US CBP AMO Detect Self-Propelled Semi-Submersible

While conducting bilateral operations, an aircrew from U.S. Customs and Border Protection (CBP) Air and Marine Operations (AMO) spoiled cocaine smugglers’ best efforts to traffic nearly four metric tons of cocaine across open waters southwest of Mexico.

Last month, a National Air Security Operations P-3 Long Range Tracker aircrew detected an 85-foot Self-Propelled Semi-Submersible (SPSS) which led to the arrest of five suspects and the seizure of over 8,200 pounds of cocaine.

“This is another great example of the collaborative work that goes on every day between AMO and our partners to keep illicit drugs from entering our country,” said Marshall Dillon, Director of Air and Marine Operations for the National Air Security Operations Center in Corpus Christi. “The P-3 Aircrew detected, tracked, and led the interdiction of this SPSS by one of our partners.  This seizure kept over $108 million in illicit proceeds from going to transnational criminal organizations.”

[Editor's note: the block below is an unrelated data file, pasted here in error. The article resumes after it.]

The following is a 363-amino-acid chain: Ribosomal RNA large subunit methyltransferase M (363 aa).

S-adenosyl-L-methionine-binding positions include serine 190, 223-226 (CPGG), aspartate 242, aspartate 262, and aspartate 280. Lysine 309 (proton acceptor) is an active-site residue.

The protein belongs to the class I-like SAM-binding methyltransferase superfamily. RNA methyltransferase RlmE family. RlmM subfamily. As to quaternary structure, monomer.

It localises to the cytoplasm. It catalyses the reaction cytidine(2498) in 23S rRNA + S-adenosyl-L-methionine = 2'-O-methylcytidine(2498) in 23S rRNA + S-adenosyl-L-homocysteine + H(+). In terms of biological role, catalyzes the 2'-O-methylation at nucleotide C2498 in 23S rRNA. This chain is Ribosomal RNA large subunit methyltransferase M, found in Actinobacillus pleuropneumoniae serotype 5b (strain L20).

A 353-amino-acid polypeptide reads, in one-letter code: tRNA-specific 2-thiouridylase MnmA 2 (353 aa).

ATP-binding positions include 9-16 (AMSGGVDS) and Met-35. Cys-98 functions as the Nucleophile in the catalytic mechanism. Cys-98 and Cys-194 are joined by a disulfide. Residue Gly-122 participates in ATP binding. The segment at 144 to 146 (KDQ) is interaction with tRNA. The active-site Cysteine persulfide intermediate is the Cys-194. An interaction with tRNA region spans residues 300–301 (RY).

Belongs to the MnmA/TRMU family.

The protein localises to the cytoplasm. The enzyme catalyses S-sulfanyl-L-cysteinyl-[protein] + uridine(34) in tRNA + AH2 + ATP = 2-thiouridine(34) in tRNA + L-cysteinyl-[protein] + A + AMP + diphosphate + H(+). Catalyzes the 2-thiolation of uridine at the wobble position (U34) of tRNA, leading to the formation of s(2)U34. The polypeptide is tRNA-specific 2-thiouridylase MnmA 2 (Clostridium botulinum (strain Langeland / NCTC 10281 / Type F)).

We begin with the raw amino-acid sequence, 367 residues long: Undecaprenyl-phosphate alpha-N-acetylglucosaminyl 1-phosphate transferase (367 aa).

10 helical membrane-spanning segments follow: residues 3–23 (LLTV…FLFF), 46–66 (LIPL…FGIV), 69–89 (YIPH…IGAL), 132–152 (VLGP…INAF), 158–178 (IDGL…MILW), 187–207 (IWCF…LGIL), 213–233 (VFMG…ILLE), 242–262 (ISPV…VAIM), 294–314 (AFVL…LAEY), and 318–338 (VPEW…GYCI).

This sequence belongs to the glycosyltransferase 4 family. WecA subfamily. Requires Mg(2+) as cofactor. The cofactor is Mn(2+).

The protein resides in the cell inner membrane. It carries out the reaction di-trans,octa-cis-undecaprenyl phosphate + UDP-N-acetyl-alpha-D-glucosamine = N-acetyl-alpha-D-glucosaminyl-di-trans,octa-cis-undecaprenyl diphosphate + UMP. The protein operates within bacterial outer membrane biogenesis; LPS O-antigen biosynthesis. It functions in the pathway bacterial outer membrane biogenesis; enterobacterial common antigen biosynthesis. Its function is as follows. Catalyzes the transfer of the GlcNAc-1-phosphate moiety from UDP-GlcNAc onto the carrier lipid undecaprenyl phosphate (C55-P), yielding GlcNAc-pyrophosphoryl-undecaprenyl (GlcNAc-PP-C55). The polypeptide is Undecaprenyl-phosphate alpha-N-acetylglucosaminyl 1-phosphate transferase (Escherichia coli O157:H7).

The crew of the Lockheed P-3 Orion Long Range Tracker aircraft was patrolling the waters southwest of Mexico. The AMO crew in conjunction with the Information Analysis Center, Joint Interagency Task Force South and other law enforcement partners detected the SPSS and monitored its movement. The crew then coordinated the subsequent interdiction of the vessel which resulted in 8,232 pounds of cocaine seized and the apprehension of five suspects.    

AMO has P-3 NASO Centers located in Jacksonville, FL and Corpus Christi, TX. P-3 aircrews operate throughout North, Central and South America in defense of the borders of the United States to prevent attempts to smuggle persons or contraband and are vital in partnership with U.S. Southern Command (SOUTHCOM) detection and monitoring operations. This partnership bolsters support to U.S. and international law enforcement by sharing information and intelligence to help identify, track and disrupt suspected illicit trafficking attempts.